3. I wasn't attempting to conflate them. I was attempting to distill the two philosophies down to their essence in order to compare and contrast the essential aspects, and applying that to a similar (not identical) relationship I've been observing among the participants in this forum in order to draw focus away from personal attacks and illuminate a much wider conflict which exists in global society. (Secondarily, to gently steer the discussion back toward the topic at hand, that being apologetics.) You can call my input BS if you disagree, however the "dirty and shameful" accusation was a biased assumption and completely unwarranted, although I can understand the defensiveness if you felt my commentary was an intentional mis-characterization of all atheists. It's interesting that you found no such animosity in the parallel between theistic realism and the fundamentalist Christian point of view espoused by other members, for there is certainly an analogous persecution among the faithful who do not adhere to the more rigid schools of thought. It seems that differences of opinion are being taken a little too personally, here to a lesser degree and in the wider world to a much greater degree, which is precisely the problem I thought needed to be addressed. I chose those particular terms because I believe this duality strikes to the heart of the matter, and we are, after all, in a philosophy and theory forum, not a kindergarten or political brouhaha. I wouldn't care if you are a communist. I don't care if folks are papists or pagans or polytheistic pluralists. I'm not here to beat anyone up for what they believe, I'm only exploring ideas and searching for ways to heal rifts that don't need to exist. When I see irreconcilable differences I try find a new perspective which will bring accord among them. I'm a minister, that's what I do. That's who I am. I had hoped we could all strive together for a harmonious dialogue more befitting this hallowed conclave. The bare-knuckle brawling I've witnessed does not create the sort of atmosphere which is welcoming to others who may wish to participate and educate themselves. If y'all would rather continue raining fire and brimstone down on each other then I'll apologize for intruding upon your enthusiastic discord and humbly leave you to it.
  4. I'm afraid you've misunderstood both my argument and intent. I've never been hostile towards atheists, in this forum or elsewhere, and I've never presumed to assign particular beliefs to an individual based on how they choose to identify themselves. If you wish to confront my logic or condemn my motives, I'd appreciate it if you didn't talk about me as if I'm not here.
  5. I think Republicans are dumbing it down because most voters aren't philosophers, but they sense their entire understanding of reality coming under attack and the message resonates with them. A similar campaign can be seen coming from Democrats, who have taken a sharp left turn in recent years. No war is waged by only one participant. I'm still painting the conflict with a pretty wide brush myself. There are, of course, many variations across society, but I think it strikes to the heart of the matter when we examine the big picture. There is a particularly militant strain of atheism, born of socialist ideology, which cannot tolerate other world views, an almost religious devotion to a scientific methodology that refuses to entertain anything it can't explain. This is in direct competition with the spiritual mind which forms the foundation of every theistic belief system and interacts with the universe in a more abstract way, many of whose disciples are equally intolerant of ideas that challenge their dogma. Pure secularism can be as harmful to society as pure faith. There are many people who can't see the miracle in the maths, and the subsequent irreverence of creation, both above and below, is the source of a great deal of strife. Some reject the gods and some reject reason, and in the extremes find they cannot co-exist. In a polarized political climate this becomes more prominent. I don't mean to accuse anyone here of subscribing to a particular narrow-minded outlook, but I do see the greater global struggle reflected here. The fundamental schism sparking the local feud seems to be rooted in this same conflict, and in a fractal way appears on many levels of modern culture. I don't sense any deep hostility here. I know folks like a good intellectual ruckus now and then, but this forum generally has a more mature attitude towards opposition than your average internet kerfuffle. Since the discussion touched on worldly affairs (and I figured it best to nip the politics in the bud before it gets out of hand) I thought it might be useful to draw some parallels. I've found that a little more contemplation and a little less passion helps to smooth over tense situations and keeps things from devolving into the bellum omnium contra omnes. I'm more of a transcendental idealist. Mine is the way of balance and unity. (I tried to take sides, but I just Kant 😜) That brings it's own problems, since I'm as likely to draw ire from both wings as I am to resolve the dispute, but I am what I am. If nothing else is to be accomplished I'd hoped this meditation might teach me something about how to approach the issue in broader scope without adding more fuel to an already raging fire. It's all well and good to sit back and ponder the great mysteries of life from afar, but if we want to make a difference in the world we have to roll up our sleeves and get our hands dirty.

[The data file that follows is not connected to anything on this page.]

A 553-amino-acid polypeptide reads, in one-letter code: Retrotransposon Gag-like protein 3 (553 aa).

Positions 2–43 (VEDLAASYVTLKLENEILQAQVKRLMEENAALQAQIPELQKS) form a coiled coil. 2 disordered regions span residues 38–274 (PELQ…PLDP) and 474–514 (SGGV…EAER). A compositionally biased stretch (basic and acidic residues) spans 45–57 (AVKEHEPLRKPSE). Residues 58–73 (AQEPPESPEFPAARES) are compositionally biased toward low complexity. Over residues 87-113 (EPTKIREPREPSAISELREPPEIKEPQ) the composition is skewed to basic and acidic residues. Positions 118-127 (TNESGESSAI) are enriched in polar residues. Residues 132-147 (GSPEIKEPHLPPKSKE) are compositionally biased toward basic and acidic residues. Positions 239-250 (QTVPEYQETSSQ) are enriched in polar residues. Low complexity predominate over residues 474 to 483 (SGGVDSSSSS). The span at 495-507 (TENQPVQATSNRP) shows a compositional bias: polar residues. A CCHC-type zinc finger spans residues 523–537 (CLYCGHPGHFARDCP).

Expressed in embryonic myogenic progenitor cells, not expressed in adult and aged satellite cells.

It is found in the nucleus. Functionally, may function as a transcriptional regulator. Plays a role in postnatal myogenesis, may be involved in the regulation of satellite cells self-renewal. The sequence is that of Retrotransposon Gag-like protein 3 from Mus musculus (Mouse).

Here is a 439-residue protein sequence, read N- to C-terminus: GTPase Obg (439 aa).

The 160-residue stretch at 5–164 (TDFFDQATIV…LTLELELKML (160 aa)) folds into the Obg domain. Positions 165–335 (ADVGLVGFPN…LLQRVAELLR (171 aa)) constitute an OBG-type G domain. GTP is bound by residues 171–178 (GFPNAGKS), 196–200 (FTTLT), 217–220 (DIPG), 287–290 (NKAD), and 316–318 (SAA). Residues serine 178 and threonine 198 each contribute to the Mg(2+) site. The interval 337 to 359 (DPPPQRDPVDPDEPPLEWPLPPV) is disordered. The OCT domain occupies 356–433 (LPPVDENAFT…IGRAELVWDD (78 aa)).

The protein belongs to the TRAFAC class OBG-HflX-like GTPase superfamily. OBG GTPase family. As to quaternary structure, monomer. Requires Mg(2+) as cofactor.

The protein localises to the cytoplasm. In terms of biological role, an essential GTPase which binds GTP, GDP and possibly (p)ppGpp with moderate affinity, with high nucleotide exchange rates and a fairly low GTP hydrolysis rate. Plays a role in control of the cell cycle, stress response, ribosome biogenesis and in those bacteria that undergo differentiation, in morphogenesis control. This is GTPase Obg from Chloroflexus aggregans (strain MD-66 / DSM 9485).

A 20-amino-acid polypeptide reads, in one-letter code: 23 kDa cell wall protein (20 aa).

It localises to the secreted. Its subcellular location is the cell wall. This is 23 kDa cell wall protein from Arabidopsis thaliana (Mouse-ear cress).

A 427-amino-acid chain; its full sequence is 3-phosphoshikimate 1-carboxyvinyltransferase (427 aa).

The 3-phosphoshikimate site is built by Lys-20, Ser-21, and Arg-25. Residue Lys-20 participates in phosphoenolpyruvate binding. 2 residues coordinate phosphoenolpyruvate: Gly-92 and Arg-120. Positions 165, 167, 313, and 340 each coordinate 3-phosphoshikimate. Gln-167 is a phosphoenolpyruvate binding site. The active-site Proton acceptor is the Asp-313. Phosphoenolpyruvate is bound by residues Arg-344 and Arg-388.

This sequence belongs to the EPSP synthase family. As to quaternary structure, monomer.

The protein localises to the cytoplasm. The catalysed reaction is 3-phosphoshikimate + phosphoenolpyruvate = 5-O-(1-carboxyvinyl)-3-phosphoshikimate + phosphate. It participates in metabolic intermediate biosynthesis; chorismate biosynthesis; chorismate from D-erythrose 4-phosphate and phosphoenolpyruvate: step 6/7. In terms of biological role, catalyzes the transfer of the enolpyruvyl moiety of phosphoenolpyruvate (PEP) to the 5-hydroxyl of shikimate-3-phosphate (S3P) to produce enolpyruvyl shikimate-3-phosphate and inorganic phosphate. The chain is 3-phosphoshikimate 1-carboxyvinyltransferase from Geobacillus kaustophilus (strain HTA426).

6. Are you suggesting that there isn't an ideological war between theistic realism and dialectical materialism? It seems to me that this philosophical divide is the primary engine of discontent in contemporary society in general, and this thread in particular. I'm not saying that the intellectual conflict is a bad thing, if y'all want to keep metaphysically punching each other in the face that's your own business, I'm just making an observation. I've known most of you for a long time and I hate to see my friends tearing this sanctuary apart like wild beasts, but if nothing else this conversation has illustrated both the necessity and infecundity of apologetics. Perhaps there's some wisdom to be gleaned from that. 🕊️